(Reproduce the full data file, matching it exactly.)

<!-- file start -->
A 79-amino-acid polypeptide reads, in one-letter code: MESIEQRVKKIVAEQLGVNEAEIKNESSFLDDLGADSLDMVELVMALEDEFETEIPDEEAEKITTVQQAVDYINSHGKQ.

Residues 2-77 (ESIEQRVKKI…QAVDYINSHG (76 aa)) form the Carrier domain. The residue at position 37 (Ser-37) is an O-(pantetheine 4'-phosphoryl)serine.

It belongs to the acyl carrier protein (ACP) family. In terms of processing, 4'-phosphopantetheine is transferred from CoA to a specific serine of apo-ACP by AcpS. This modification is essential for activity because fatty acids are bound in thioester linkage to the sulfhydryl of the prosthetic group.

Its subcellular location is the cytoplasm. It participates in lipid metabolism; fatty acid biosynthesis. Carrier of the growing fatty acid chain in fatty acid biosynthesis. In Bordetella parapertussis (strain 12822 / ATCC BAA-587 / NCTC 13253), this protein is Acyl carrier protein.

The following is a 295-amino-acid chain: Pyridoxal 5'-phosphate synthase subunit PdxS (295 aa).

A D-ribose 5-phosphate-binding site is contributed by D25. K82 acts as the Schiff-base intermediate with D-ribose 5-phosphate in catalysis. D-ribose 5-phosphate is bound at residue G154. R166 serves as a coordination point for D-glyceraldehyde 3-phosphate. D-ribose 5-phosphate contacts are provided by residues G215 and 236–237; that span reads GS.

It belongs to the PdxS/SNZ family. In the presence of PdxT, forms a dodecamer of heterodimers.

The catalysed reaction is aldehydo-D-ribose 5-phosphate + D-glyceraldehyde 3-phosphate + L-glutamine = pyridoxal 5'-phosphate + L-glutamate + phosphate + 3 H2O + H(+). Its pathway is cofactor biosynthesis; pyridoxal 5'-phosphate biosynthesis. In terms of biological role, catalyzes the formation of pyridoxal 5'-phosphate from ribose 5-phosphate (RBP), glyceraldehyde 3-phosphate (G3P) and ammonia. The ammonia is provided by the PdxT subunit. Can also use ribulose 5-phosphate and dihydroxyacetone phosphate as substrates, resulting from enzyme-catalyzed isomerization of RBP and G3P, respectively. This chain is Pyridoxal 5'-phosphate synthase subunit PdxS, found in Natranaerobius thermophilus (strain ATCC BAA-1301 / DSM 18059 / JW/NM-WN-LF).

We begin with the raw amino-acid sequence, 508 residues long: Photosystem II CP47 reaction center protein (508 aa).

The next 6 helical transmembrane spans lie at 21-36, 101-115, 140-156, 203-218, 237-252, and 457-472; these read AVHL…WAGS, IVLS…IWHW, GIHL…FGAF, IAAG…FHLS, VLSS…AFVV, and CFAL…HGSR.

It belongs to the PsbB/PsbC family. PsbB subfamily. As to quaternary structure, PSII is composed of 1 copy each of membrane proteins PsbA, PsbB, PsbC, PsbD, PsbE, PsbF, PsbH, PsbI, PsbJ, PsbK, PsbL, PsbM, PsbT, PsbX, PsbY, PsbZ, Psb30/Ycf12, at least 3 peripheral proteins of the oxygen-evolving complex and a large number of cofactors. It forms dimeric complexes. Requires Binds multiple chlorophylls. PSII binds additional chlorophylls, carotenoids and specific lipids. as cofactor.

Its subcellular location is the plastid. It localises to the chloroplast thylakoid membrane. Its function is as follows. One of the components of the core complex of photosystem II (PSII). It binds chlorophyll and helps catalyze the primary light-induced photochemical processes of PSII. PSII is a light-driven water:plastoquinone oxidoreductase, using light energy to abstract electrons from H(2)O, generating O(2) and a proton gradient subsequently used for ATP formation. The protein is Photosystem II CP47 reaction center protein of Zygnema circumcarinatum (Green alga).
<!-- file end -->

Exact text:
A 79-amino-acid polypeptide reads, in one-letter code: MESIEQRVKKIVAEQLGVNEAEIKNESSFLDDLGADSLDMVELVMALEDEFETEIPDEEAEKITTVQQAVDYINSHGKQ.

Residues 2-77 (ESIEQRVKKI…QAVDYINSHG (76 aa)) form the Carrier domain. The residue at position 37 (Ser-37) is an O-(pantetheine 4'-phosphoryl)serine.

It belongs to the acyl carrier protein (ACP) family. In terms of processing, 4'-phosphopantetheine is transferred from CoA to a specific serine of apo-ACP by AcpS. This modification is essential for activity because fatty acids are bound in thioester linkage to the sulfhydryl of the prosthetic group.

Its subcellular location is the cytoplasm. It participates in lipid metabolism; fatty acid biosynthesis. Carrier of the growing fatty acid chain in fatty acid biosynthesis. In Bordetella parapertussis (strain 12822 / ATCC BAA-587 / NCTC 13253), this protein is Acyl carrier protein.

The following is a 295-amino-acid chain: Pyridoxal 5'-phosphate synthase subunit PdxS (295 aa).

A D-ribose 5-phosphate-binding site is contributed by D25. K82 acts as the Schiff-base intermediate with D-ribose 5-phosphate in catalysis. D-ribose 5-phosphate is bound at residue G154. R166 serves as a coordination point for D-glyceraldehyde 3-phosphate. D-ribose 5-phosphate contacts are provided by residues G215 and 236–237; that span reads GS.

It belongs to the PdxS/SNZ family. In the presence of PdxT, forms a dodecamer of heterodimers.

The catalysed reaction is aldehydo-D-ribose 5-phosphate + D-glyceraldehyde 3-phosphate + L-glutamine = pyridoxal 5'-phosphate + L-glutamate + phosphate + 3 H2O + H(+). Its pathway is cofactor biosynthesis; pyridoxal 5'-phosphate biosynthesis. In terms of biological role, catalyzes the formation of pyridoxal 5'-phosphate from ribose 5-phosphate (RBP), glyceraldehyde 3-phosphate (G3P) and ammonia. The ammonia is provided by the PdxT subunit. Can also use ribulose 5-phosphate and dihydroxyacetone phosphate as substrates, resulting from enzyme-catalyzed isomerization of RBP and G3P, respectively. This chain is Pyridoxal 5'-phosphate synthase subunit PdxS, found in Natranaerobius thermophilus (strain ATCC BAA-1301 / DSM 18059 / JW/NM-WN-LF).

We begin with the raw amino-acid sequence, 508 residues long: Photosystem II CP47 reaction center protein (508 aa).

The next 6 helical transmembrane spans lie at 21-36, 101-115, 140-156, 203-218, 237-252, and 457-472; these read AVHL…WAGS, IVLS…IWHW, GIHL…FGAF, IAAG…FHLS, VLSS…AFVV, and CFAL…HGSR.

It belongs to the PsbB/PsbC family. PsbB subfamily. As to quaternary structure, PSII is composed of 1 copy each of membrane proteins PsbA, PsbB, PsbC, PsbD, PsbE, PsbF, PsbH, PsbI, PsbJ, PsbK, PsbL, PsbM, PsbT, PsbX, PsbY, PsbZ, Psb30/Ycf12, at least 3 peripheral proteins of the oxygen-evolving complex and a large number of cofactors. It forms dimeric complexes. Requires Binds multiple chlorophylls. PSII binds additional chlorophylls, carotenoids and specific lipids. as cofactor.

Its subcellular location is the plastid. It localises to the chloroplast thylakoid membrane. Its function is as follows. One of the components of the core complex of photosystem II (PSII). It binds chlorophyll and helps catalyze the primary light-induced photochemical processes of PSII. PSII is a light-driven water:plastoquinone oxidoreductase, using light energy to abstract electrons from H(2)O, generating O(2) and a proton gradient subsequently used for ATP formation. The protein is Photosystem II CP47 reaction center protein of Zygnema circumcarinatum (Green alga).